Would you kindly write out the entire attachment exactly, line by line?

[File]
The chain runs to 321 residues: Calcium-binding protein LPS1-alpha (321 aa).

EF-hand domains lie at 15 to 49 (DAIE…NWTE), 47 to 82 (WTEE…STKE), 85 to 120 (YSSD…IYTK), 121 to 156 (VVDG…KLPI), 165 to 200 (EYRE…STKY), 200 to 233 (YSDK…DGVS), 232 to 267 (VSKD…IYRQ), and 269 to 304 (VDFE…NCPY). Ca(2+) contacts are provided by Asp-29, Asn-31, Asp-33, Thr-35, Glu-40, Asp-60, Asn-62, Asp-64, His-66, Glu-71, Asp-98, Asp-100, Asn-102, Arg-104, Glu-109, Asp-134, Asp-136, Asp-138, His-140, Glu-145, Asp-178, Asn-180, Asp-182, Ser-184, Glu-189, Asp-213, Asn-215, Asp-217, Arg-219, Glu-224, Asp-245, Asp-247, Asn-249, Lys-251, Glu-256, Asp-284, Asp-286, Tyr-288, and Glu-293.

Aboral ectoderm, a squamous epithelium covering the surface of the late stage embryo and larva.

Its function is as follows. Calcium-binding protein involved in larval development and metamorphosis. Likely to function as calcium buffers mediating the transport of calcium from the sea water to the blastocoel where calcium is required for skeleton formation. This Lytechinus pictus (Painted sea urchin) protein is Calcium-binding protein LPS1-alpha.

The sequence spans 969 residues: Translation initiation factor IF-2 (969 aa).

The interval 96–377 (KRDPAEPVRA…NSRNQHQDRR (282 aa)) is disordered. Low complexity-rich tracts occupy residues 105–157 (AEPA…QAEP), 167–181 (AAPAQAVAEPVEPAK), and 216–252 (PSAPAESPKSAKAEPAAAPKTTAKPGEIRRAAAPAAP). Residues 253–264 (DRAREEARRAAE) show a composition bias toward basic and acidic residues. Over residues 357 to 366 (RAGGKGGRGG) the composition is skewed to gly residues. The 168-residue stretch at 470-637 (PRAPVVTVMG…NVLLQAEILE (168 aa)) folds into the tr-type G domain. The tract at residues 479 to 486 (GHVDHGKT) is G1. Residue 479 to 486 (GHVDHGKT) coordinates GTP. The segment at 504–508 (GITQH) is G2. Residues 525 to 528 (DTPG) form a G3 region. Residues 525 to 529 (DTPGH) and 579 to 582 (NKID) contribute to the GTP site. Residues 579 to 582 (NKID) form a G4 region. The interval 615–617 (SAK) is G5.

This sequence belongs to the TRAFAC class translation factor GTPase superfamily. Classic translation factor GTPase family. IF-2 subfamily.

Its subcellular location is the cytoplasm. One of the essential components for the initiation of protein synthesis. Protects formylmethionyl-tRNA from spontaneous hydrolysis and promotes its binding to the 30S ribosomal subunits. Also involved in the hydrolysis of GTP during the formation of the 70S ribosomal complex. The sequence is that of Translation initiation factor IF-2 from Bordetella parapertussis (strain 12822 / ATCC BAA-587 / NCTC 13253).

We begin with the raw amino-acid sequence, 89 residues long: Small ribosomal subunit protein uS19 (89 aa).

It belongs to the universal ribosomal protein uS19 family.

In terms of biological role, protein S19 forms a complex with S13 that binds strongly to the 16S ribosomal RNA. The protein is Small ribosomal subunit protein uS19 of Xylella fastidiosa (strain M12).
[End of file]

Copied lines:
The chain runs to 321 residues: Calcium-binding protein LPS1-alpha (321 aa).

EF-hand domains lie at 15 to 49 (DAIE…NWTE), 47 to 82 (WTEE…STKE), 85 to 120 (YSSD…IYTK), 121 to 156 (VVDG…KLPI), 165 to 200 (EYRE…STKY), 200 to 233 (YSDK…DGVS), 232 to 267 (VSKD…IYRQ), and 269 to 304 (VDFE…NCPY). Ca(2+) contacts are provided by Asp-29, Asn-31, Asp-33, Thr-35, Glu-40, Asp-60, Asn-62, Asp-64, His-66, Glu-71, Asp-98, Asp-100, Asn-102, Arg-104, Glu-109, Asp-134, Asp-136, Asp-138, His-140, Glu-145, Asp-178, Asn-180, Asp-182, Ser-184, Glu-189, Asp-213, Asn-215, Asp-217, Arg-219, Glu-224, Asp-245, Asp-247, Asn-249, Lys-251, Glu-256, Asp-284, Asp-286, Tyr-288, and Glu-293.

Aboral ectoderm, a squamous epithelium covering the surface of the late stage embryo and larva.

Its function is as follows. Calcium-binding protein involved in larval development and metamorphosis. Likely to function as calcium buffers mediating the transport of calcium from the sea water to the blastocoel where calcium is required for skeleton formation. This Lytechinus pictus (Painted sea urchin) protein is Calcium-binding protein LPS1-alpha.

The sequence spans 969 residues: Translation initiation factor IF-2 (969 aa).

The interval 96–377 (KRDPAEPVRA…NSRNQHQDRR (282 aa)) is disordered. Low complexity-rich tracts occupy residues 105–157 (AEPA…QAEP), 167–181 (AAPAQAVAEPVEPAK), and 216–252 (PSAPAESPKSAKAEPAAAPKTTAKPGEIRRAAAPAAP). Residues 253–264 (DRAREEARRAAE) show a composition bias toward basic and acidic residues. Over residues 357 to 366 (RAGGKGGRGG) the composition is skewed to gly residues. The 168-residue stretch at 470-637 (PRAPVVTVMG…NVLLQAEILE (168 aa)) folds into the tr-type G domain. The tract at residues 479 to 486 (GHVDHGKT) is G1. Residue 479 to 486 (GHVDHGKT) coordinates GTP. The segment at 504–508 (GITQH) is G2. Residues 525 to 528 (DTPG) form a G3 region. Residues 525 to 529 (DTPGH) and 579 to 582 (NKID) contribute to the GTP site. Residues 579 to 582 (NKID) form a G4 region. The interval 615–617 (SAK) is G5.

This sequence belongs to the TRAFAC class translation factor GTPase superfamily. Classic translation factor GTPase family. IF-2 subfamily.

Its subcellular location is the cytoplasm. One of the essential components for the initiation of protein synthesis. Protects formylmethionyl-tRNA from spontaneous hydrolysis and promotes its binding to the 30S ribosomal subunits. Also involved in the hydrolysis of GTP during the formation of the 70S ribosomal complex. The sequence is that of Translation initiation factor IF-2 from Bordetella parapertussis (strain 12822 / ATCC BAA-587 / NCTC 13253).

We begin with the raw amino-acid sequence, 89 residues long: Small ribosomal subunit protein uS19 (89 aa).

It belongs to the universal ribosomal protein uS19 family.

In terms of biological role, protein S19 forms a complex with S13 that binds strongly to the 16S ribosomal RNA. The protein is Small ribosomal subunit protein uS19 of Xylella fastidiosa (strain M12).